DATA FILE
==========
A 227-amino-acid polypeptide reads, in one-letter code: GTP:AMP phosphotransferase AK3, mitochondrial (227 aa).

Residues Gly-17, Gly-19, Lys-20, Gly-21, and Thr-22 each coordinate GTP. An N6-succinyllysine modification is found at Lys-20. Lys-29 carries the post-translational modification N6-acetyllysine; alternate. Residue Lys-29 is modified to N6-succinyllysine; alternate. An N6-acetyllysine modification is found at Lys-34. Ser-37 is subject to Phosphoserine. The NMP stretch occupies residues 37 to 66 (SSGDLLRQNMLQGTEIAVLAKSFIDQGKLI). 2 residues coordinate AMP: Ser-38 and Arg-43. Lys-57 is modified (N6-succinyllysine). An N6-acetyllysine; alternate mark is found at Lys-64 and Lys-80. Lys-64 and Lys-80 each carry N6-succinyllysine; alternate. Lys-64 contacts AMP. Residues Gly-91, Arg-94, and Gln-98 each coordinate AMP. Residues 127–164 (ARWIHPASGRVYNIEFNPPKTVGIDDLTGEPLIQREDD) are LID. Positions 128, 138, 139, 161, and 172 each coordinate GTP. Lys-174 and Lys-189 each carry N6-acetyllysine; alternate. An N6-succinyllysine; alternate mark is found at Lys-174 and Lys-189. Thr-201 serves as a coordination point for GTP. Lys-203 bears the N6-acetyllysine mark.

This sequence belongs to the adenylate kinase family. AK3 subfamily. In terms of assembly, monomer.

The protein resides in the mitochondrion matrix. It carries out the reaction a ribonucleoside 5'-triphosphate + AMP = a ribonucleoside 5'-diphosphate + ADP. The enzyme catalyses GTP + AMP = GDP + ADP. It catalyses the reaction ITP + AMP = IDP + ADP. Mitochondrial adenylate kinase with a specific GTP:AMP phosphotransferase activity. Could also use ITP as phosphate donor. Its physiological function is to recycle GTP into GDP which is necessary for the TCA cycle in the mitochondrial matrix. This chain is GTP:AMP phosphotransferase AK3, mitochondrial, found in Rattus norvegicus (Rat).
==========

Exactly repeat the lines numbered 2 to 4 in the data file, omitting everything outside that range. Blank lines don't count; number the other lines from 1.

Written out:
Residues Gly-17, Gly-19, Lys-20, Gly-21, and Thr-22 each coordinate GTP. An N6-succinyllysine modification is found at Lys-20. Lys-29 carries the post-translational modification N6-acetyllysine; alternate. Residue Lys-29 is modified to N6-succinyllysine; alternate. An N6-acetyllysine modification is found at Lys-34. Ser-37 is subject to Phosphoserine. The NMP stretch occupies residues 37 to 66 (SSGDLLRQNMLQGTEIAVLAKSFIDQGKLI). 2 residues coordinate AMP: Ser-38 and Arg-43. Lys-57 is modified (N6-succinyllysine). An N6-acetyllysine; alternate mark is found at Lys-64 and Lys-80. Lys-64 and Lys-80 each carry N6-succinyllysine; alternate. Lys-64 contacts AMP. Residues Gly-91, Arg-94, and Gln-98 each coordinate AMP. Residues 127–164 (ARWIHPASGRVYNIEFNPPKTVGIDDLTGEPLIQREDD) are LID. Positions 128, 138, 139, 161, and 172 each coordinate GTP. Lys-174 and Lys-189 each carry N6-acetyllysine; alternate. An N6-succinyllysine; alternate mark is found at Lys-174 and Lys-189. Thr-201 serves as a coordination point for GTP. Lys-203 bears the N6-acetyllysine mark.

This sequence belongs to the adenylate kinase family. AK3 subfamily. In terms of assembly, monomer.

The protein resides in the mitochondrion matrix. It carries out the reaction a ribonucleoside 5'-triphosphate + AMP = a ribonucleoside 5'-diphosphate + ADP. The enzyme catalyses GTP + AMP = GDP + ADP. It catalyses the reaction ITP + AMP = IDP + ADP. Mitochondrial adenylate kinase with a specific GTP:AMP phosphotransferase activity. Could also use ITP as phosphate donor. Its physiological function is to recycle GTP into GDP which is necessary for the TCA cycle in the mitochondrial matrix. This chain is GTP:AMP phosphotransferase AK3, mitochondrial, found in Rattus norvegicus (Rat).